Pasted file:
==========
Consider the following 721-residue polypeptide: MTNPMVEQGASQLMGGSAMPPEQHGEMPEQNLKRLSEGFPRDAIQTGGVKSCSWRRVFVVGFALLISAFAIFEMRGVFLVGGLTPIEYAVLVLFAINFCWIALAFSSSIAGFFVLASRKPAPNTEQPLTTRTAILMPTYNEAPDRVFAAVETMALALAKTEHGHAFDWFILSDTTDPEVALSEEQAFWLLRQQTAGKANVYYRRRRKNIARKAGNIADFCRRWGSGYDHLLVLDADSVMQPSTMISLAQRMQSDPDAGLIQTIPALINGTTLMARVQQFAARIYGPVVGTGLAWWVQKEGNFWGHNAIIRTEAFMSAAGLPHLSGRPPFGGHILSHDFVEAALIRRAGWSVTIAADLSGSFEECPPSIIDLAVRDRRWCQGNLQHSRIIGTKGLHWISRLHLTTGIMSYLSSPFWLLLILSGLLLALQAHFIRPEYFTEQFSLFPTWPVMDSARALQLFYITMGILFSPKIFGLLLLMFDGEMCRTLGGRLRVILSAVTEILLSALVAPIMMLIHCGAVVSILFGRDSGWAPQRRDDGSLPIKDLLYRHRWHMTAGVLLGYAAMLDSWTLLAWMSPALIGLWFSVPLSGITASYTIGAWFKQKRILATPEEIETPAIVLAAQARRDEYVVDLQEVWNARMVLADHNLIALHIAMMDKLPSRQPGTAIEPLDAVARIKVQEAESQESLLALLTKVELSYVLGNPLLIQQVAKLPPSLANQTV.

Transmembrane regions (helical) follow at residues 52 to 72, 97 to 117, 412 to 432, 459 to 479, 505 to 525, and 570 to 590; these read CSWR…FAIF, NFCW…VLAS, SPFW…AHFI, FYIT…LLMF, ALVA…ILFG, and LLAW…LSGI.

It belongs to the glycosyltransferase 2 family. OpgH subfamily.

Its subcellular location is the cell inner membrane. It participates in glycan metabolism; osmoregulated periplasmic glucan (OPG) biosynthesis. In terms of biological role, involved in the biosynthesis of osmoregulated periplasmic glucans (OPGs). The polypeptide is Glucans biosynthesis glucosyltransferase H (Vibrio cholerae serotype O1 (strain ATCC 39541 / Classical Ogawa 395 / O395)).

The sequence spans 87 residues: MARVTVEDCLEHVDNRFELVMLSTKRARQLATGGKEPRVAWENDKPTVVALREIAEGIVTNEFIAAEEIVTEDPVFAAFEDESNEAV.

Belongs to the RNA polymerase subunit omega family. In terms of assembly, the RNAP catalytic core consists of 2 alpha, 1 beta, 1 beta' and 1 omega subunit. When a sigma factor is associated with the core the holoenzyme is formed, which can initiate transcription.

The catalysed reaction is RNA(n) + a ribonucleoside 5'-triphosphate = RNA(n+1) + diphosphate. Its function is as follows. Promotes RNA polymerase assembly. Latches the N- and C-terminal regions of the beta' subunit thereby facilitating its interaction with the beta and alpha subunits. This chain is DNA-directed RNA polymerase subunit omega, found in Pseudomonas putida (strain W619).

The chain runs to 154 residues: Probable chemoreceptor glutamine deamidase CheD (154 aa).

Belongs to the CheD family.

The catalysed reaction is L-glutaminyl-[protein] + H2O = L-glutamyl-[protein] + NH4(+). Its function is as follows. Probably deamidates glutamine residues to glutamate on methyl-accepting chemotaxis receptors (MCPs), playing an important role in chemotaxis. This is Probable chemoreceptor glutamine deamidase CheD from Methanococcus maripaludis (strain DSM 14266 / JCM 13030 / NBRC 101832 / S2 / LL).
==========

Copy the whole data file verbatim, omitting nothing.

Consider the following 721-residue polypeptide: MTNPMVEQGASQLMGGSAMPPEQHGEMPEQNLKRLSEGFPRDAIQTGGVKSCSWRRVFVVGFALLISAFAIFEMRGVFLVGGLTPIEYAVLVLFAINFCWIALAFSSSIAGFFVLASRKPAPNTEQPLTTRTAILMPTYNEAPDRVFAAVETMALALAKTEHGHAFDWFILSDTTDPEVALSEEQAFWLLRQQTAGKANVYYRRRRKNIARKAGNIADFCRRWGSGYDHLLVLDADSVMQPSTMISLAQRMQSDPDAGLIQTIPALINGTTLMARVQQFAARIYGPVVGTGLAWWVQKEGNFWGHNAIIRTEAFMSAAGLPHLSGRPPFGGHILSHDFVEAALIRRAGWSVTIAADLSGSFEECPPSIIDLAVRDRRWCQGNLQHSRIIGTKGLHWISRLHLTTGIMSYLSSPFWLLLILSGLLLALQAHFIRPEYFTEQFSLFPTWPVMDSARALQLFYITMGILFSPKIFGLLLLMFDGEMCRTLGGRLRVILSAVTEILLSALVAPIMMLIHCGAVVSILFGRDSGWAPQRRDDGSLPIKDLLYRHRWHMTAGVLLGYAAMLDSWTLLAWMSPALIGLWFSVPLSGITASYTIGAWFKQKRILATPEEIETPAIVLAAQARRDEYVVDLQEVWNARMVLADHNLIALHIAMMDKLPSRQPGTAIEPLDAVARIKVQEAESQESLLALLTKVELSYVLGNPLLIQQVAKLPPSLANQTV.

Transmembrane regions (helical) follow at residues 52 to 72, 97 to 117, 412 to 432, 459 to 479, 505 to 525, and 570 to 590; these read CSWR…FAIF, NFCW…VLAS, SPFW…AHFI, FYIT…LLMF, ALVA…ILFG, and LLAW…LSGI.

It belongs to the glycosyltransferase 2 family. OpgH subfamily.

Its subcellular location is the cell inner membrane. It participates in glycan metabolism; osmoregulated periplasmic glucan (OPG) biosynthesis. In terms of biological role, involved in the biosynthesis of osmoregulated periplasmic glucans (OPGs). The polypeptide is Glucans biosynthesis glucosyltransferase H (Vibrio cholerae serotype O1 (strain ATCC 39541 / Classical Ogawa 395 / O395)).

The sequence spans 87 residues: MARVTVEDCLEHVDNRFELVMLSTKRARQLATGGKEPRVAWENDKPTVVALREIAEGIVTNEFIAAEEIVTEDPVFAAFEDESNEAV.

Belongs to the RNA polymerase subunit omega family. In terms of assembly, the RNAP catalytic core consists of 2 alpha, 1 beta, 1 beta' and 1 omega subunit. When a sigma factor is associated with the core the holoenzyme is formed, which can initiate transcription.

The catalysed reaction is RNA(n) + a ribonucleoside 5'-triphosphate = RNA(n+1) + diphosphate. Its function is as follows. Promotes RNA polymerase assembly. Latches the N- and C-terminal regions of the beta' subunit thereby facilitating its interaction with the beta and alpha subunits. This chain is DNA-directed RNA polymerase subunit omega, found in Pseudomonas putida (strain W619).

The chain runs to 154 residues: Probable chemoreceptor glutamine deamidase CheD (154 aa).

Belongs to the CheD family.

The catalysed reaction is L-glutaminyl-[protein] + H2O = L-glutamyl-[protein] + NH4(+). Its function is as follows. Probably deamidates glutamine residues to glutamate on methyl-accepting chemotaxis receptors (MCPs), playing an important role in chemotaxis. This is Probable chemoreceptor glutamine deamidase CheD from Methanococcus maripaludis (strain DSM 14266 / JCM 13030 / NBRC 101832 / S2 / LL).